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    As always these are strictly my own opinions and views

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    I'd keep the generator as well. There is only so much you can run off of the truck's electrical system.
    Bryan Beall
    Silver City, Oklahoma USA

  10. #10
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    Thumbs up Keep it

    If it comes down to inverter or generator (or 12V lighting...) by all means keep the generator.

    Why the heck would you want to more amps to the truck's electrical system???

    12V lights... such a waste.

    Inverters... maybe, but they're still taxing your electrical system.

  11. #11
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    Thumbs up I'm off the fence

    We are keeping it. Good points guys.

  12. #12
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    I would have to say keep the generator. You wouldn't want to lose that on a rescue truck. If it was another truck maybe. You want to be self sufficant with electricity on a rescue truck not relaying on other trucks.

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    What brand of generators are you running for lights, are they holding up? Thanks

  14. #14
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    Default Switch out the generator

    Look at a company called Raven Technology. They have a underhood generator that is driven off the drive belt system. It's rated at 5 kw, 120 volt at 60 hz. This way you can still keep the lights and provide electrical power when needed. Here is the link to there website.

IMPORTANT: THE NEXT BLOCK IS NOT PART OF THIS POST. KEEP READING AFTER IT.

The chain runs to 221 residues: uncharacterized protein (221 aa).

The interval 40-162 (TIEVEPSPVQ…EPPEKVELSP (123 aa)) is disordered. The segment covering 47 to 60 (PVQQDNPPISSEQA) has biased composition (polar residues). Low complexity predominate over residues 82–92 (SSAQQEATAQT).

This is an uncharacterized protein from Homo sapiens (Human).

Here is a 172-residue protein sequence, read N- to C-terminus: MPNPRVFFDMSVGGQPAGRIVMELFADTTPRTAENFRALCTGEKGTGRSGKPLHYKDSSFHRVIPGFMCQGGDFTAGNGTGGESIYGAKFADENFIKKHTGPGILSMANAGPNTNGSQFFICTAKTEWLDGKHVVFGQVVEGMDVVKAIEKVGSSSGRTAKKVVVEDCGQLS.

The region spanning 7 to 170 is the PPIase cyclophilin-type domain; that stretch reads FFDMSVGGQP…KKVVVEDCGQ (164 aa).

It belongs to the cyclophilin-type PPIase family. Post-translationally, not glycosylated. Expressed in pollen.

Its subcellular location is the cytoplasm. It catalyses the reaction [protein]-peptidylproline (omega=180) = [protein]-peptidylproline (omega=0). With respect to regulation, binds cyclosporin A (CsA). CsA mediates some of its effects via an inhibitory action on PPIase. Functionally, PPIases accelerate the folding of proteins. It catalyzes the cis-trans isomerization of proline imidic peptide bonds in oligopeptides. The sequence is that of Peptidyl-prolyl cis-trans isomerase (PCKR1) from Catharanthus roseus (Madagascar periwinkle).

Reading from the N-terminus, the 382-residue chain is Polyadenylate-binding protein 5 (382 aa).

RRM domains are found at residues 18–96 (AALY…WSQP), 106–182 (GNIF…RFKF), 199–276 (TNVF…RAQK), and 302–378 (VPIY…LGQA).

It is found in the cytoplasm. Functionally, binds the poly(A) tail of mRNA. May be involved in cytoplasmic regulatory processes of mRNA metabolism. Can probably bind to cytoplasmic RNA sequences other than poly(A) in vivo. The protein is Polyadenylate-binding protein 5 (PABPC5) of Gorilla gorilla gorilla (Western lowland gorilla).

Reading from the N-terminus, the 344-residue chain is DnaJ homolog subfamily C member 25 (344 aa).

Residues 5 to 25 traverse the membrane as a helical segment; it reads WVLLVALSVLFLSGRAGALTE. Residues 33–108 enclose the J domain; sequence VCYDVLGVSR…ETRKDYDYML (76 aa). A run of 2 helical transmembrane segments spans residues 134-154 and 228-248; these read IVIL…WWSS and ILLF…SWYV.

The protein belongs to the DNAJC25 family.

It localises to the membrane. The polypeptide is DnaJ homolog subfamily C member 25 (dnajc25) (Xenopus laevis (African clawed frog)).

http://www.raventechpower.com/index.htm

  15. #15
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    Quote Originally Posted by Resq14 View Post
    12V lights... such a waste.
    What? Where's your usual plug for HID scene lighting 14 ?

    Seriously, if you got to switch to 12VDC, invest in HID scene lights. Avoid traditional 12V lighting, its hard on the charging system.

    Stay away from an inverter... wastefull, expensive, troublesome, big drain on the alternator and batteries.

    I'd actually look in the other direction. Why only 2 lights? How about adding another 4? Put 4 fixed scene lights (2 brow, 1 to each side) and 2 tele lights for some real night fighting ability. Got money? Get a light tower! Use at least 50% of your gen-set's capabilities with lighting.
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  16. #16
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    Default Keep the generator?

    the Raven product is a great unit - an alternative is the Auragen -
    http://www.aurasystems.com/

    Know this system is used by many (and I do mean MANY) commercial operators who run reefer units with them. FYI

  17. #17
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    I like the 12v HID systems... convenient if you do not have it in the budget for a generator. Some things I noticed about the 12v HID systems...

    - Take a 45-60 secs. to warm up
    - Lumens aren't as great
    - the ballasts are expensive if "oopsie" is made... vs. a $20 halogen replacement lamp.

    I prefer 120V lighting
    "I don't wanna hear about it... I wanna see results!!!":-P

  18. #18

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    Smile Have you thought of a PTO deiven generator?

    My department had PTO driven generators installed on our new Seagrave quints. We got sick of having a gas powered generator mounted in a compartment, taking up space, smelling like gas all the time, you have to slide it out to run it, oh and it is super noisy to boot. The PTO driven generator is mounted above the pump and it is really quiet. Push a button and you have power. We absolutely love ours. Maybe not an option for retrofit but definitely worth the expense on a new rig.